The retrieval of data using AWE can be done from different sources: enumerated, queries, queues, services (Java and C), etc. This helps the integration of client side with the bussiness logic hosted in the server.
AWE's enumerated are useful to manage lists of key-value pairs. They are controlled from Enumerated.xml file which can be found in project's "global" folder.
This file follows this structure:
The Enumerated.xml file should be created in project's "global" folder.
This file must have a header that makes reference to the schema to be followed. You have to make sure that the path is right.
For this tutorial we will use a numeric enumerated as an example, like for instance, "YES-NO" values.
For this, we will add to the file's content the XML tag group with their corresponding options.
Each of the option tags inserted will represent a different element of the enumerated.
The most usual case of use for enumerated is inside of select components.
These are some examples of enumerated:
Variables in AWE are used to make easier data retrieval, allowing to pass values that we have on screen or available in the server (i.e. in a Java service). For instance, if we want to use the value of an onscreen criteria in a where clause, we should use a variable.
In the following lines we will see some examples that will clarify this concept.
Database queries are done from the Queries.xml file. In this file, SQL queries are created using the format given by AWE, and it is its duty to translate them. Like in the previous section, this file should be located in global folder.
Nota: The QUERY concept in AWE's environment makes reference to an action requested to the server where the client expects some data as an answer. Should not be mistaken with SQL QUERY.
Inside of SQL queries, there are several ways of retrieving data: field, computed and compound.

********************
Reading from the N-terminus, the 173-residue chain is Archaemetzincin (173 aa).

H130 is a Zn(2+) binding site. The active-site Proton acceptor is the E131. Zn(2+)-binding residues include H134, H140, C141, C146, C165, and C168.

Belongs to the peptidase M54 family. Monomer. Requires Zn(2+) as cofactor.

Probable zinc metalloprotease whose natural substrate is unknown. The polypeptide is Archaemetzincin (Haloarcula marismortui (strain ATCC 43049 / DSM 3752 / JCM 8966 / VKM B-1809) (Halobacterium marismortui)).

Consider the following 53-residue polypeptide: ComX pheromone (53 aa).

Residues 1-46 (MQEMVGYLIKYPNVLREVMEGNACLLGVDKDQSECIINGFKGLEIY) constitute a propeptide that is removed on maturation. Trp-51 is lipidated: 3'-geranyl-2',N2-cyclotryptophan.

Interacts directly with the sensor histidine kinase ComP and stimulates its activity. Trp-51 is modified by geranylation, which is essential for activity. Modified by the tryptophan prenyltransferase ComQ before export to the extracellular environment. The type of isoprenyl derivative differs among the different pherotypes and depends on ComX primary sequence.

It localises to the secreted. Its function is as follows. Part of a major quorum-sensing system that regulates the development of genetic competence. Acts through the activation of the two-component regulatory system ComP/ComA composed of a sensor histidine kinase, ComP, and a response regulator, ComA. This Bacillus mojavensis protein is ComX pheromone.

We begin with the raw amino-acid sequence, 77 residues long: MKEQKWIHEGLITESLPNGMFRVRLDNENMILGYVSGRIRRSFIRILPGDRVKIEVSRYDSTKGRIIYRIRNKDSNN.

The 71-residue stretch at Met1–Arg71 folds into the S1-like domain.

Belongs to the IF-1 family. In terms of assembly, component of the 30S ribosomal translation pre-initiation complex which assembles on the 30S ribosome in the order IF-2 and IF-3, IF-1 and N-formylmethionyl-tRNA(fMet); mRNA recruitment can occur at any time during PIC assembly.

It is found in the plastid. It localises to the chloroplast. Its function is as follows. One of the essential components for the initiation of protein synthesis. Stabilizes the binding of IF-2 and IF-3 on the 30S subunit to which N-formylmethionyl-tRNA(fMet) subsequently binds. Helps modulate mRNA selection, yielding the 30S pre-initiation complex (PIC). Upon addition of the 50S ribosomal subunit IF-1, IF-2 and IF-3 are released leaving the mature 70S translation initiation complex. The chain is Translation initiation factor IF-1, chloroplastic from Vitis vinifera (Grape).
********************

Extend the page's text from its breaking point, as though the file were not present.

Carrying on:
Retrieval with field is used to get fields present in a SQL query, or put in another way, column's values.
In this example, we have a variable with file's identifier in order to obtain it from the table using a WHERE clause. This field retrieved is string type but we trasnform it to a numeric format.
As you can see, we have different attributes that allow to perform several standart SQL operations. For instance, trim attribute.
Database maintains are those actions that perform modifications on stored data, that is, in SQL, actions like INSERT, UPDATE and DELETE. Also, inside of a single maintain several of these operations can be done at one time.
Maintains are created inside of Maintain.xml file and they are found in global folder, like we have seen previously.
Inside if the file, maintains should be defined with target tag.
In this INSERT example, a row is inserted into AwePro table. Field IdePro is filled with AWE's sequence ProKey.
Here you can see a modification (UPDATE) over the same table.
In the following example with a DELETE action, we can se how one of them is performed first and before the second starts a confirmation (commit) of the first operation. If no explicit commit is declared, it will be done anyway but after all operations defined inside the target tag.
Along with this, you can see below an example using the multiple attribute. When set to true it means that IdePro variable is a list of values so there will be executed as many DELETE actions as elements are in that list.
Finally, you can also use maintains of type multiple, that is, XML tag is multiple. This means that actions that can be performed are any of those 3 (INSERT, UPDATE, DELETE). The way of knowing what kind of operation we want to perform is via an implicit variable generated automatically that contains this information. The name of this variable is grid_name-RowTyp and the way to bind this maintain with a grid is with the grid attribute (in this example, GrdScrAccLst).
AWE has the capability to send emails in a easy way. These email deliveries can be defined in Email.xml file.
The most common way of sending an email would be with an action inside of a maintain.
Queue connections through AWE are defined in Queues.xml file inside of project's global folder.
The main two parts of the definition of a queue are the definition of the request and response messages.
Here we can see some examples:
Services defined in AWE, inside of Services.xml file, can be invoked from a query (Queries.xml file) or from maintains (Maintain.xml file).